An employment dispute mounted by a former partner against her ex-firm has been brought to a close.
In a brief judgment handed down by employment Judge Gardiner, the claim by Helen Clifford against south east firm McMillan Williams was formally withdrawn.
Withdrawal follows a settlement made between the parties, which means the case will not go to trial next month as was planned.
In an agreed statement, the parties said: ‘Following discussions between the parties, settlement has been reached on mutually agreeable terms. Full details of the settlement are confidential.’
Clifford, who worked at the firm’s London Bridge office for three years until her resignation in September 2018, brought complaints for constructive dismissal, and for being subject to a detriment for having made protected disclosures, harassment and victimisation.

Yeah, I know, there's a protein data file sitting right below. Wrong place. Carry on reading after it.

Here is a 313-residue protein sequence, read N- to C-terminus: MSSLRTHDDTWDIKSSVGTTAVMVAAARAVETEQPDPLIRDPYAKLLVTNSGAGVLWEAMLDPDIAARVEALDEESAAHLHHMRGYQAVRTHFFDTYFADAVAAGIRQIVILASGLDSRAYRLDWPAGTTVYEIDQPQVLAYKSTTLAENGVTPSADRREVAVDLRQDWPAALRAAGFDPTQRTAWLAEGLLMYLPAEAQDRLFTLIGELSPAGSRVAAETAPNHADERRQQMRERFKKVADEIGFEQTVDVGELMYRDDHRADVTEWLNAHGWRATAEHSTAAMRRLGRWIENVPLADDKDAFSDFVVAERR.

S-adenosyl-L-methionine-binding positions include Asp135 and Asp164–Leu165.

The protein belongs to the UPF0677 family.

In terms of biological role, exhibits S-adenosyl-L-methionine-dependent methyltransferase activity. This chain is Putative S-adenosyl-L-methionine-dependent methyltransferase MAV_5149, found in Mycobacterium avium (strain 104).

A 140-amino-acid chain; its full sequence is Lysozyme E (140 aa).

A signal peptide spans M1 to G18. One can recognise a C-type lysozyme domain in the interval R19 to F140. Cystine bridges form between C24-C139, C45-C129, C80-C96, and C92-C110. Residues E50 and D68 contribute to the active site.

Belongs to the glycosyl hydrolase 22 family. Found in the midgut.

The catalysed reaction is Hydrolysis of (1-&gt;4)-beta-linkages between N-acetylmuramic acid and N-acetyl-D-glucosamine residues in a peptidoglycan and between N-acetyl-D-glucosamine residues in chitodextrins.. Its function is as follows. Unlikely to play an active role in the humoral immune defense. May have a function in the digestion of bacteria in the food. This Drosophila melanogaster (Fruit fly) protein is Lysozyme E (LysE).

Many of the details of her case – as well as a number of other allegations about working conditions at the firm – were revealed during a preliminary hearing in August to discuss disclosure of grievance documents relating to Clifford's former colleagues.
She had claimed before the hearing that the firm permitted sexual misconduct, harassment and bullying to become ‘endemic’ and that she was subject to bullying and harassment when she raised these issues at a partners’ meeting.
The East London tribunal ruled that Clifford should have access to only those documents that were relevant to her case. He also dismissed an application for witness orders relating to five former and current staff members at McMillan Williams, and refused an application to strike out the firm’s defence. The firm submitted it had already disclosed more than 300 documents to Clifford.